In November, after the Philae probe's historic landing on a comet, it bounced and likely landed in a shadowy crater — quickly draining its battery due to a lack of sunlight.
As of yesterday, European Space Agency scientists still don't know exactly where it is, according to the BBC.
Over the last two months, scientists have used the Rosetta orbiter — which originally carried Philae to the comet 67P/G-C and is still orbiting the body — to take high-resolution photographs of the comet, manually poring over them for signs of the lander. But even though they have a rough idea of where Philae should be, they've been unable to find it.
Now, they're hoping that as the comet nears the sun in late spring, more sunlight will reach Philae's solar panels, allowing it to wake up and resume sending signals back to Rosetta.
How Philae got lost
When Philae landed on the comet — the first-ever controlled landing of a spacecraft on one — there were some technical difficulties. The most major one was that the probe's harpoons, which were designed to fasten it to the comet's surface, failed to fire.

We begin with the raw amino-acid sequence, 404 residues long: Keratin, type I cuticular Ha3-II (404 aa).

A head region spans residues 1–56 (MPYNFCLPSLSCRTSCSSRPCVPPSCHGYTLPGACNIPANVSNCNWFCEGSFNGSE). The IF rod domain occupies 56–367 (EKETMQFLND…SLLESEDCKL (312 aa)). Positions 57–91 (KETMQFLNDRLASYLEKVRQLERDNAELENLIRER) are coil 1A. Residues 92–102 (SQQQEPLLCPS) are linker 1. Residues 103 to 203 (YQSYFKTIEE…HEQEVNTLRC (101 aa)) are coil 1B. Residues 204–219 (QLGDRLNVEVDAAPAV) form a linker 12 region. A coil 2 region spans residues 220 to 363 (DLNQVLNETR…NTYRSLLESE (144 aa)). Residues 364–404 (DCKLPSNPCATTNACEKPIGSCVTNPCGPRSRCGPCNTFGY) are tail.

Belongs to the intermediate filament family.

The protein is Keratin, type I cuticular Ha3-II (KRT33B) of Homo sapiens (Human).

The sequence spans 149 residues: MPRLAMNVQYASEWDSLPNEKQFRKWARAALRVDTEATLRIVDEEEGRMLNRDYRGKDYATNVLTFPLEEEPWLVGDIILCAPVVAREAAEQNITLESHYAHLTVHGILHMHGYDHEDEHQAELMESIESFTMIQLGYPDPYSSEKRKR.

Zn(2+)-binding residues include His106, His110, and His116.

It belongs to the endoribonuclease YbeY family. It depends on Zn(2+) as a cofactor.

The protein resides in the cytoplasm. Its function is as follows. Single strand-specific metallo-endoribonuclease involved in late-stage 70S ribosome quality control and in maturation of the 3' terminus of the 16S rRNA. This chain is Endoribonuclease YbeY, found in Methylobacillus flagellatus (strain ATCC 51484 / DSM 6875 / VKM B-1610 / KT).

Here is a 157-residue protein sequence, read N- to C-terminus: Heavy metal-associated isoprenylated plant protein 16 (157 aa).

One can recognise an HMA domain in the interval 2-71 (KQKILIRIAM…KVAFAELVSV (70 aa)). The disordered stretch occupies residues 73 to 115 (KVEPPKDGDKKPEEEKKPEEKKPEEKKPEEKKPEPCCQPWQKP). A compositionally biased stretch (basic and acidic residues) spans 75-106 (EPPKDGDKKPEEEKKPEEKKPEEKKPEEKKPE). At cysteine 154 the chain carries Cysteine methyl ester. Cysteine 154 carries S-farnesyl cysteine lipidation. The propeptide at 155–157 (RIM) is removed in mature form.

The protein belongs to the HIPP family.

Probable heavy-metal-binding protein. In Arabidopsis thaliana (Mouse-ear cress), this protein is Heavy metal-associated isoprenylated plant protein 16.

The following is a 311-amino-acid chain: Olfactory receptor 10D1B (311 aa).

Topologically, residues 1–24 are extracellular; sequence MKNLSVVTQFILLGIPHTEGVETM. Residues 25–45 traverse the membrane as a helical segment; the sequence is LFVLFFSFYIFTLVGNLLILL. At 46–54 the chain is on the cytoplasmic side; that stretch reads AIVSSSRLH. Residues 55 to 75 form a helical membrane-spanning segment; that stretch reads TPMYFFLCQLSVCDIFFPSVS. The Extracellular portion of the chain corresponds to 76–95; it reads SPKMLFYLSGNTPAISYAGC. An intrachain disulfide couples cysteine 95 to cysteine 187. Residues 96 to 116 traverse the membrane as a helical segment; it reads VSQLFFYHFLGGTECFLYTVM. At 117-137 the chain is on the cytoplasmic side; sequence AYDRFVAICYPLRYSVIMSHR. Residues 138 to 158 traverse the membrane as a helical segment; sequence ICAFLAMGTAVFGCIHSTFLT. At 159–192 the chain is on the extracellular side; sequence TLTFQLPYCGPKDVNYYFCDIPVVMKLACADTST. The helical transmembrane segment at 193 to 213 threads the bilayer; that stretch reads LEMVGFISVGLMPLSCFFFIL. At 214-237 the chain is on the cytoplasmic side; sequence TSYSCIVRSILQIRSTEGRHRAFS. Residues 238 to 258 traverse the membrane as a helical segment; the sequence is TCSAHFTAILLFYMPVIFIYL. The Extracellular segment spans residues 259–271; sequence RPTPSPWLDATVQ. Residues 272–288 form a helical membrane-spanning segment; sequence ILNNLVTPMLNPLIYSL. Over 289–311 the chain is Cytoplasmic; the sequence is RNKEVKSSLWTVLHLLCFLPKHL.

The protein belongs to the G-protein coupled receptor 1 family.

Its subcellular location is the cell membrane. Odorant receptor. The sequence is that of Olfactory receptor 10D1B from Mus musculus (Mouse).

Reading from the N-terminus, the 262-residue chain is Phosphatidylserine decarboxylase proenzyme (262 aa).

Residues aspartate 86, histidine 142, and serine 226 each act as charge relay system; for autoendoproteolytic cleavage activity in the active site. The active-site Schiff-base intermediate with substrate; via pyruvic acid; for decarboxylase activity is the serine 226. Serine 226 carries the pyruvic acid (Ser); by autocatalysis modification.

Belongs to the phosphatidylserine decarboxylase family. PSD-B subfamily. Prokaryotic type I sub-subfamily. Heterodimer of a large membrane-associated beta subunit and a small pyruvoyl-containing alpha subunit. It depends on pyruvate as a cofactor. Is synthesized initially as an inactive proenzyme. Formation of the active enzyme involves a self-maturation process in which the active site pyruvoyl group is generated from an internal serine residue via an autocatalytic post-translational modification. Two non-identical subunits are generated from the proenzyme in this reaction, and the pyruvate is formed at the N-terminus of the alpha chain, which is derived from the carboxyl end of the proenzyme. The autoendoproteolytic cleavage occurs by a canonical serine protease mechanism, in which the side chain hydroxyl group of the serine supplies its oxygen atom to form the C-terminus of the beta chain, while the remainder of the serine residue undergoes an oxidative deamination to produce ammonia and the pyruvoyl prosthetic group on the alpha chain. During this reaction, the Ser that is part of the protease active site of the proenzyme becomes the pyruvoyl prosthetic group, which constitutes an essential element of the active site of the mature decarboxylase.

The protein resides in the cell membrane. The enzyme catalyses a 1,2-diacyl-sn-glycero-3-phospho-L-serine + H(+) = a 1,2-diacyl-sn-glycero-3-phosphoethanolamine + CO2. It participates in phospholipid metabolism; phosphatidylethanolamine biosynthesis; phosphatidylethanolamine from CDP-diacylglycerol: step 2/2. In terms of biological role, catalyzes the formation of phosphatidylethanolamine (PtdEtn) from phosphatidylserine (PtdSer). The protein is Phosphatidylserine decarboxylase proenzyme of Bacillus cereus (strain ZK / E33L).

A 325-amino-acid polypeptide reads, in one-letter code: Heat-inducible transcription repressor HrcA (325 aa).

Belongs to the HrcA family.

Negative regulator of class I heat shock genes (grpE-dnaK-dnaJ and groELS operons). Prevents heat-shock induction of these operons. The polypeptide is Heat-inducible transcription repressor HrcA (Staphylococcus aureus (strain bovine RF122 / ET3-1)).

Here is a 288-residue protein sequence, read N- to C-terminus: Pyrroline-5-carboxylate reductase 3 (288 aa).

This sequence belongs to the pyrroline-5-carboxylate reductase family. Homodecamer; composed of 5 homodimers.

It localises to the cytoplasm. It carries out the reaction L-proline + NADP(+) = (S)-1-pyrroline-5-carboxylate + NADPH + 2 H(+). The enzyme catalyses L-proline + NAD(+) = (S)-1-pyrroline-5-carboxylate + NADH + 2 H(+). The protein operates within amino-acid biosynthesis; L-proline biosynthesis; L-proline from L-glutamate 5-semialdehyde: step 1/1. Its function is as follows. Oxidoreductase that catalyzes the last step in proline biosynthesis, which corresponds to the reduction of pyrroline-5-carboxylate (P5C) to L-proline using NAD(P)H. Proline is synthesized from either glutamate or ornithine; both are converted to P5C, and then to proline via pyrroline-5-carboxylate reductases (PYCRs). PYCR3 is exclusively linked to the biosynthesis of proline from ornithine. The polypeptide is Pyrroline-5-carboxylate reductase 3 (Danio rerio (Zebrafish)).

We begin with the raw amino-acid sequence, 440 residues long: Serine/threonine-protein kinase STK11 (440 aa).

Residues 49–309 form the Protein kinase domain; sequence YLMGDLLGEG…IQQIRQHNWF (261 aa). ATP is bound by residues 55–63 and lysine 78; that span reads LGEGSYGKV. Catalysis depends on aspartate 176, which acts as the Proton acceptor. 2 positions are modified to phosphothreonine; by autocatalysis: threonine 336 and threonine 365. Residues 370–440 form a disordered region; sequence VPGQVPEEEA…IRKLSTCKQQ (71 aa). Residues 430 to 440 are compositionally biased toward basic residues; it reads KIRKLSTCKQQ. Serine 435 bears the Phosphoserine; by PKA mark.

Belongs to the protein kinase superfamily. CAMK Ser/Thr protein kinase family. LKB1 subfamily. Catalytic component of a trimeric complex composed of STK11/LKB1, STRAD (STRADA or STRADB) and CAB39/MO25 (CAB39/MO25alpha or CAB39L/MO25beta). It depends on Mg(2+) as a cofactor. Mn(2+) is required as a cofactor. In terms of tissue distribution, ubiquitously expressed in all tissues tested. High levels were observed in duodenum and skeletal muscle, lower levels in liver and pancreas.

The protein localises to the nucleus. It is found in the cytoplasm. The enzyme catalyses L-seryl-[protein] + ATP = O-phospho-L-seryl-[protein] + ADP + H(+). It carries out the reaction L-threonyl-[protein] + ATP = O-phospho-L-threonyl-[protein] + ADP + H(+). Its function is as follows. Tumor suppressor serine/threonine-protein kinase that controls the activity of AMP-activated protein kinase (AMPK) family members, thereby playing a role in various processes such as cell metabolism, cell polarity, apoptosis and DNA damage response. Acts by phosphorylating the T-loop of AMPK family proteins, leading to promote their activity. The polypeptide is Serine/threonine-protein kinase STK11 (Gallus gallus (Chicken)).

As a result, Philae bounced several times. Due to the extremely low level of gravity, its first bounce took about two hours, and carried it as high as a kilometer above the surface. After another smaller bounce, it finally settled in a shadowy crater.
As a result, its solar panels were only able to collect about 90 minutes of sunlight every 12 hours, which meant the craft had to rely largely on its battery. Though ESA scientists used mechanical instruments on the craft to turn it slightly in hopes of getting more sunlight, the effort failed, and Philae powered down after 57 hours on the comet.
During this short interval, Philae sent back photos and data, making the mission as a whole a success. Among other things, that data has told us that the water present on the comet is different from that on earth, making it seem less likely that comets like 67P/G-C delivered water to earth billions of years ago.
But even though scientists were able to calculate the region of the 2.5-mile wide comet where Philae likely landed, photos taken by Rosetta have failed to reveal exactly where it is.
What's next for Philae
Rosetta has now ascended to a slightly higher orbit, and ESA scientists are no longer trying to use it to locate Philae. Instead, they're hoping that increased sunlight — the result of the comet's orbit bringing it closer to the sun — will provide enough solar power for the lander to wake up.
Yesterday, they said that this could happen sometime in May or June. By September, Philae could have enough power to begin using its scientific instruments once again, and continue collecting data.
The bad news, however, is that when the comet reaches its closest point to the sun — in August — excessive heat could make Philae inoperable. So even if the lander is indeed able to wake back up, there might be a fairly narrow window for it to conduct more science before shutting down for good.